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George Elliott Clarke and City of Toronto collaborate on tribute for late poet Raymond Souster


Toronto poet laureate George Elliott Clarke with the new plaque commemorating Raymond Souster

It was cloudy on Saturday morning as a small group of people gathered in a sunken area off Bloor Street West in Toronto – an area known by its residents as Swansea. The occasion was the dedication of a plaque beside a set of concrete stairs leading to Willard Gardens Parkette. The plaque honours the late poet Raymond Souster, a longtime area resident and one of the key figures in modern Canadian poetry.

Among the gathered crowd were two of Toronto’s poets laureate: the current laureate, George Elliott Clarke, and the first laureate, Dennis Lee.

“It is true that I was the city’s first official poet laureate, from 2001 to 2004,” Lee told the small crowd in his prepared remarks, “but everybody knows that from the 1940s on, the pioneering poet laureate of Toronto was Raymond Souster. He imagined us into poetic existence in the thousand images and vignettes that make up his testament, a mosaic of life in the city that he jousted with and loved.”

A banker by trade, Souster was a resident of the Swansea neighbourhood for most of his life, spending the years between 1947 and 1964 at a house on Mayfield Avenue, out of which he composed 13 volumes of poetry and inaugurated Contact Press, which Lee calls “the most important poetry press in English Canada” at the time.

Souster was “Mr. Toronto,” says Clarke, “very down to Earth, someone who was connected very poignantly to the everyday lives of Torontonians, to the life of the city. Someone who had a great deal of compassion, but compassion mixed with a sense of wonder.”

Clarke compares Souster to American poets Wallace Stevens and Carl Sandburg, and to a modernist version of Robert W. Service. “But an urbanized and imagist sensibility as opposed to a more Whitmanesque ballad tradition.”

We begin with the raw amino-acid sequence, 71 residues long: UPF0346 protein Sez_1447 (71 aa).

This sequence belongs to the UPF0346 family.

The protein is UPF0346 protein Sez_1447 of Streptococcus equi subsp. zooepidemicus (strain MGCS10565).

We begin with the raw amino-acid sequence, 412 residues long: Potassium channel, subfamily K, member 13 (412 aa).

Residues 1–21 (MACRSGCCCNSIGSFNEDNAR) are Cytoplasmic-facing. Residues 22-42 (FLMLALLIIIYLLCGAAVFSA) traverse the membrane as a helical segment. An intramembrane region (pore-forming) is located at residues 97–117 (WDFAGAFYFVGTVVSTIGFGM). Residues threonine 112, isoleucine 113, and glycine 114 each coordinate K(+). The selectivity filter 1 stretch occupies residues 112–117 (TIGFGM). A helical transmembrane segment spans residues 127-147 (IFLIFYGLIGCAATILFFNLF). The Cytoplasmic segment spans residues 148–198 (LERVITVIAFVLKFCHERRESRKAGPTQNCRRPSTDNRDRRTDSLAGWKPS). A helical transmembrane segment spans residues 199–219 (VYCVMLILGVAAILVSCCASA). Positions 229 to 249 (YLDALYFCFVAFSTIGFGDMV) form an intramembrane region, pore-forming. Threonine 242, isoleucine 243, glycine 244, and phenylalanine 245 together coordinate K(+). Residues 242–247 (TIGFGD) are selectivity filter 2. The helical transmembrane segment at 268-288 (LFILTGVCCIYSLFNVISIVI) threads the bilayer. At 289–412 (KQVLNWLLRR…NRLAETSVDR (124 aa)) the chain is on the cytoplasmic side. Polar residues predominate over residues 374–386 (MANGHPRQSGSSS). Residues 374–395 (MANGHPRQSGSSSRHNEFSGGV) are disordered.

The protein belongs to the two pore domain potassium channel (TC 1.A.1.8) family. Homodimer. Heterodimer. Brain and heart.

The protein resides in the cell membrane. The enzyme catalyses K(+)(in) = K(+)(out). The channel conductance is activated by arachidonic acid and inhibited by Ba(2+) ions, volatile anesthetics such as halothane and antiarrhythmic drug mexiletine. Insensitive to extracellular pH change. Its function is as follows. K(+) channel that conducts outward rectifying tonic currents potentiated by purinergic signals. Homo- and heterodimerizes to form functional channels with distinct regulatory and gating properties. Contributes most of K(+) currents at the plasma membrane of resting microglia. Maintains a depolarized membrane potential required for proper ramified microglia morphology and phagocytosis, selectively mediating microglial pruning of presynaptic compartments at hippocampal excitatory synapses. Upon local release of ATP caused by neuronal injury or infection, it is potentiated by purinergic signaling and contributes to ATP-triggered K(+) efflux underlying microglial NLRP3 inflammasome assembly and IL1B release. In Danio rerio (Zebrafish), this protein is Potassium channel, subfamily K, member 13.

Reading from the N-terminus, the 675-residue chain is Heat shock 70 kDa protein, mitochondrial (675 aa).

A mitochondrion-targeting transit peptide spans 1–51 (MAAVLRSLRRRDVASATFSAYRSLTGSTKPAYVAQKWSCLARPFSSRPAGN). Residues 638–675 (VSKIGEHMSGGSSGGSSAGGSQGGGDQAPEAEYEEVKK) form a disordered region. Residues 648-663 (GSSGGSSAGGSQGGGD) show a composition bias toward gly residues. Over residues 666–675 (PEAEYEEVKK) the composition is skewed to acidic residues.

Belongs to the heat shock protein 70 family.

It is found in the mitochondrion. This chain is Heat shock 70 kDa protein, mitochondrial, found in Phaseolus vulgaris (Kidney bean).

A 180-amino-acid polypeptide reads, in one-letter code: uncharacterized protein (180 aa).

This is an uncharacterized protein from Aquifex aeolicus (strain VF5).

Author and journalist Joe Fiorito points to the influence of the Black Mountain poets on Souster’s work, and asserts that Souster helped bring Canadian poetry “out of the bush and into the towns and the cities.”

“He’s who we have instead of Frank O’Hara,” Fiorito says. “The identification with the city: he’s of the sidewalks, of the downtown.” Along with modernist poets such as F.R. Scott and Earle Birney, Fiorito says, Souster “helped Canadian poetry to grow up.”

Souster’s fidelity to the urban environment, and the west-end patch of Toronto he called home, served as the inspiration for Saturday’s unveiling, which was the brainchild of Clarke. When the poet laureate first approached Toronto councillor Sarah Doucette with the suggestion of erecting a commemorative plaque by the stairs that Souster traversed so often during his lifetime, Doucette says, “I knew I couldn’t say no. We had to do this.”

“Ray loved this park,” says John Robert Colombo, who was present as a representative of the League of Canadian Poets, an organization Souster helped found. “He did not love the new name of the park. I don’t think he knew who Mr. Willard was. … He didn’t mind the word ‘gardens,’ but the word ‘parkette’? No! He would never use that. I’m sure the League of Poets has a list of words you don’t use and parkette is one of those.”

Souster’s importance to the city and to Canadian poetry was clear from everyone who ventured out to the unveiling ceremony, including the current owners of the Mayfield Avenue house in which the poet lived. They have agreed to have a second plaque erected on their property as part of the Toronto Legacy Project (an initiative spearheaded by Lee during his time as poet laureate).

Donna Dunlop, Souster’s literary executor who cared for the ailing poet in the final years of his life, calls him “my best friend.” Dunlop attended the unveiling bearing another piece of good news: there is a new collection of Souster poems in the offing. Come Rain, Come Shine: The Last Poems of Raymond Souster will appear from Contact Press later this year.

In his extemporaneous remarks during the ceremony, Clarke summed up the impact of Souster’s poetry on him this way: “It is very inviting, accessible at every level. He expresses a childlike love at what is simple and consternation at what is difficult, especially war and poverty and other violations of the human spirit. To me, he’s a kind of CCF poet – not necessarily of socialism, but in terms of what I like to describe as the citizenship of caring.” During the ceremony to commemorate the newly anointed “Souster Steps,” the clouds parted and the sun appeared. One likes to think that Souster would have approved.

This post first appeared on That Shakespearean Rag.